I don’t pretend to understand the background of the next article. In Oregon is public school at home legally considered homeschooling, as it appears to be in Florida, or has the reporter genericized the home ed. concept?
In either case, I don’t think the former recipients of funding will be happy.
- The Register-Guard, Eugene, Oregon, 19 June 2006, Home-school funding may drop Eugene’s HomeSource and other publicly funded programs that serve home-schooled students may suffer a severe financial blow in the upcoming school year because of a new interpretation of how the state should be paying for them.
In a memo issued last month, state Department of Education officials said school districts must apply a different per-pupil funding formula to students who are home-schooled than the one they use for students attending private alternative programs through referrals – a break with current practice.
At its peak, HomeSource served more than 700 students in courses ranging from algebra and physics to knitting and tap dancing. Under the state’s alternative education statute, Bethel passed along 80 percent of net, per-pupil operating funds, keeping the remaining 20 percent. All of the money flowed through Bethel, with neighboring districts signing releases for home-schooled students.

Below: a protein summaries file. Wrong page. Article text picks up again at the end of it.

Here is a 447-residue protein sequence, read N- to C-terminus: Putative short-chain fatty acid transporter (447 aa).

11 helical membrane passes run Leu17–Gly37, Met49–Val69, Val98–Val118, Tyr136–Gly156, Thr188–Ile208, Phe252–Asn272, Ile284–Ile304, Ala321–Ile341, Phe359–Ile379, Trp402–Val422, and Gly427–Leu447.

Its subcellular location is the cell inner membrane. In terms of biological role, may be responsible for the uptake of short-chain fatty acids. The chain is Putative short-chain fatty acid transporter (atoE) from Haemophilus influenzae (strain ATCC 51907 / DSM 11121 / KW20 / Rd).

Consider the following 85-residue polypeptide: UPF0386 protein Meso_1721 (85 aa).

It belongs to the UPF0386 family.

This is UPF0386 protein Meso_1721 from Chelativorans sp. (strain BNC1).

But last year, the state said the money would have to pass through a student’s home district, not Bethel, and that those districts also would need to be accountable for and make sure students took required Oregon Statewide Assessment tests.
Partly as a result of that change, HomeSource lost nearly 90 students from two districts. Both Junction City and Fern Ridge agreed to contract with HomeSource, but only with rigid new requirements that HomeSource found unacceptable.
With contract renewals on district board agendas this spring, more clouds are gathering for HomeSource. On May 8, the Pleasant Hill School Board declined to renew a contract with HomeSource, citing philosophical and legal concerns about taxpayer-funded courses for students whose parents have opted out of the public school system.
These are concerns that have been brought up also within the online homeschooling community, with similar disagreement.
Again, though, I have to wonder what the focus is.
- Praus-Williamson argues that contracting with HomeSource and other programs like it not only benefits home-schooled students, but also gives school districts a rare opportunity to build partnerships and generate good will within the home-school community.
While not trying to look a gift horse in the mouth, do the administrators have a similar concern about partnerships and good will with private schools? I’d avoid the nitpicking, but the meme continues to appear in reports from many different states.